It is also important for me to keep myself mentally strong, particularly in relation to my mental health, so that works as well. This also aligns with building confidence, working on my emotional strength and resilience to the difficult challenges I am taking on in my life.
Lastly, it marks a continuation of my journey to live authentically and create a life that strengthens my spirit and capacity for joy in this life.

FOCUS
This is possibly the most important word of the three, because I certainly have not had enough of this in the last two years. I know that it's only natural to be overwhelmed with the possibilities and new ideas that come from starting a new business, but I need to stop and do the work if I want this to happen.
So, this year I will Focus more, and be distracted less. I will do the work of setting goals and planning more. I know that there are three areas of focus that I need to maintain, and I am not going to divert myself on bright and shiny ideas until the work is done on those tasks.
This will probably be the hardest, but without focusing on the doing the work, getting the products out there, asking for the sale - well this venture will never make it off the ground. 

So there you have it, the three words that will define 2015 for me. It's funny that this year I found it significantly more difficult to choose only three words, last year was a lot easier. I think it's because there are so many things I've realised I need to do to make all of this work.

How about you? Have you done the three words exercise? Do you know what your focus for 2015 will be? Would you like to share it with us?

Sunday, December 28, 2014

2014's words were Brave, Calm and Connect - how did I go?

I had not planned on writing a post like this, quite frankly the next planned post was when I sorted out my three words for 2015 (which may not be until early January at this stage).

Something happened recently that has made me a little more reflective, made me think a bit more about what 2014 has been – and whether I lived up to the three words I set for myself this year. As a reminder, for 2014 my three words were BRAVE, CALM and CONNECT, the post explaining them is here. So how would I reflect on this year in relation to these words?

BRAVE
This was probably my bravest year to date. Starting with my TEDxHobart talk, then launching my business and running my first 90 Days of TEDcourse (I’ll be giving an update about that in January). It is a fascinating process to keep pushing ahead with something when every fibre of your body is screaming out at in you in fear.

What I’ve realised is that fear is just a mechanism to protect me – and it is great that my brain wants to protect me from failure, making a fool of myself, getting hurt, loss etc. But if I don’t do the things that scare me, I will never achieve the success that I want to achieve; I will never get where I want to go. I have chosen a risky path in some ways, and my brain just has to be retrained to get on board or get out of the way.

I’ve gone a long way in that retraining, but I still have a long way to go. So, even though it won’t be a word for this year, I still have to remind myself to be brave – but I think that is true of most people.

CALM
I could have done this a little better at times throughout the year. My ability for calmness improved when I started my own business; gaining greater control over the structure of your day introduces an innate calmness. Don’t get me wrong, that control comes with fear and anxiety over getting paid work, but there is something wonderful in knowing a random SLJ is not going to be thrown over the fence to you without any notice.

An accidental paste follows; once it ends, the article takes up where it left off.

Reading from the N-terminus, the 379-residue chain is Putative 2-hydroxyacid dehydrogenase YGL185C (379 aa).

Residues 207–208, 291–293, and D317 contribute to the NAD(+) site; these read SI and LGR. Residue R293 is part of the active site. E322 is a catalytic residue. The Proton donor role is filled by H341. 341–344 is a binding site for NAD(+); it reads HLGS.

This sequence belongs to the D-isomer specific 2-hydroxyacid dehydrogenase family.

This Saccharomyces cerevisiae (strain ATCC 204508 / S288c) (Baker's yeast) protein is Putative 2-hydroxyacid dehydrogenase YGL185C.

There is an aspect of this that will come into my 2015 words as well, because I think I need to put in more effort to looking after my mental health. Although, I still think that the greatest thing I can do in looking after my mental health is protecting myself against people trying to mess with it.

CONNECT
This was my year of networking, online and offline. This year, I connected more with new people than at any time in my life. I joined Hobart’s Live Your Legend get togethers – a group that has allowed me to meet, and develop lovely friendships, with a small number of like-minded people in Hobart. It has been wonderful watching the members of the group change and grow throughout the year – and they are a very positive addition to my new freelancing life.

Talking at TEDxHobart gave me a couple of other new connections, who have become wonderful additions to my world down here. The Ripple community has also added a few people who have become important to my support network. Then there are the two companies that I have started doing consulting/training work for as well.

Online I joined Chris Brogan’s Brave community, did Ramit Sethi’s ZTL course (and trialled his Brain’s Trust as well), and forged stronger connections with some writing friends in the US. The online space also saw the expansion of my dinkylune mailing lists, although I would still like them to grow a lot larger – but who wouldn’t?

As well as all of the new connections, most of my older friends continue to provide me with support, laughter and sanity breaks. This is harder with the ones I seldom physically see, but they have still been there for me, and I cherish that.

So, I think that connection went well this year – combined with Brave it has brought about some lovely outcomes in my life.

What are your reflections on the year that was? Did you do three words for the year or have any goals that you set for yourself? Have you reflected on how well you met, or didn’t meet them?


I’ll be back in early 2015 with my three words for the year. I have two but the third is proving a little elusive at the moment.